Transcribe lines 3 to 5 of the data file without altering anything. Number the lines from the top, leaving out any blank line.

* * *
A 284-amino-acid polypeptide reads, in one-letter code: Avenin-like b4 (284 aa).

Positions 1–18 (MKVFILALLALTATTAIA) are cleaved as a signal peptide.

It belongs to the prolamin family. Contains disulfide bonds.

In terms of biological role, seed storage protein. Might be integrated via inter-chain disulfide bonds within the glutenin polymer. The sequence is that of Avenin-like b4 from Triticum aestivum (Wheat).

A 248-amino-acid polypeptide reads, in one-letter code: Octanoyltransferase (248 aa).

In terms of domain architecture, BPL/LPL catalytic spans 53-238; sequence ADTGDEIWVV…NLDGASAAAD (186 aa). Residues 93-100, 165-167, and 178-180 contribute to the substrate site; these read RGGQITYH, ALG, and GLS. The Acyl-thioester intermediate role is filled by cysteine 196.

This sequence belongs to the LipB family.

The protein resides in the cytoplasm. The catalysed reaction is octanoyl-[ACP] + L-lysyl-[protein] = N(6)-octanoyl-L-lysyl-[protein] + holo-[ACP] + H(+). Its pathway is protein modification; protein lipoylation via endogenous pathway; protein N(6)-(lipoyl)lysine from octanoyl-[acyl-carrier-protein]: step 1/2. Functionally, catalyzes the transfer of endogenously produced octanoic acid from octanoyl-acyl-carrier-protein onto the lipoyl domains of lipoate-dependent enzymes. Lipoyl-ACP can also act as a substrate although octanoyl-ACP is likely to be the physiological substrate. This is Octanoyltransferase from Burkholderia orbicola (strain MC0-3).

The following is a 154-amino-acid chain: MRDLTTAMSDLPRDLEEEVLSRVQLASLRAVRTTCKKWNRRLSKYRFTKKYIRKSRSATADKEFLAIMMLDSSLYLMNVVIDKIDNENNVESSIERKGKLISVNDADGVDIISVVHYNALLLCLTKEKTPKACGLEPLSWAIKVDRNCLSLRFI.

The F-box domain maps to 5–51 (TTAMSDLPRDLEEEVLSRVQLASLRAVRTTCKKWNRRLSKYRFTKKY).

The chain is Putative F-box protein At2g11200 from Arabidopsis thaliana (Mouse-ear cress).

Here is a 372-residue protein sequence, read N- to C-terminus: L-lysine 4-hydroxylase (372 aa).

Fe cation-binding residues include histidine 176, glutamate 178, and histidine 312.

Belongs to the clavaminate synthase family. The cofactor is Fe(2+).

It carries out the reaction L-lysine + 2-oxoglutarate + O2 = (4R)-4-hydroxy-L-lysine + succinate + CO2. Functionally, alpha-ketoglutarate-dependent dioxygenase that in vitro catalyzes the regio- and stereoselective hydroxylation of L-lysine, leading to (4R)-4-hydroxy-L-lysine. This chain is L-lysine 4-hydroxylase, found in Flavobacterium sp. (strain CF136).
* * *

It belongs to the prolamin family. Contains disulfide bonds.

In terms of biological role, seed storage protein. Might be integrated via inter-chain disulfide bonds within the glutenin polymer. The sequence is that of Avenin-like b4 from Triticum aestivum (Wheat).

A 248-amino-acid polypeptide reads, in one-letter code: Octanoyltransferase (248 aa).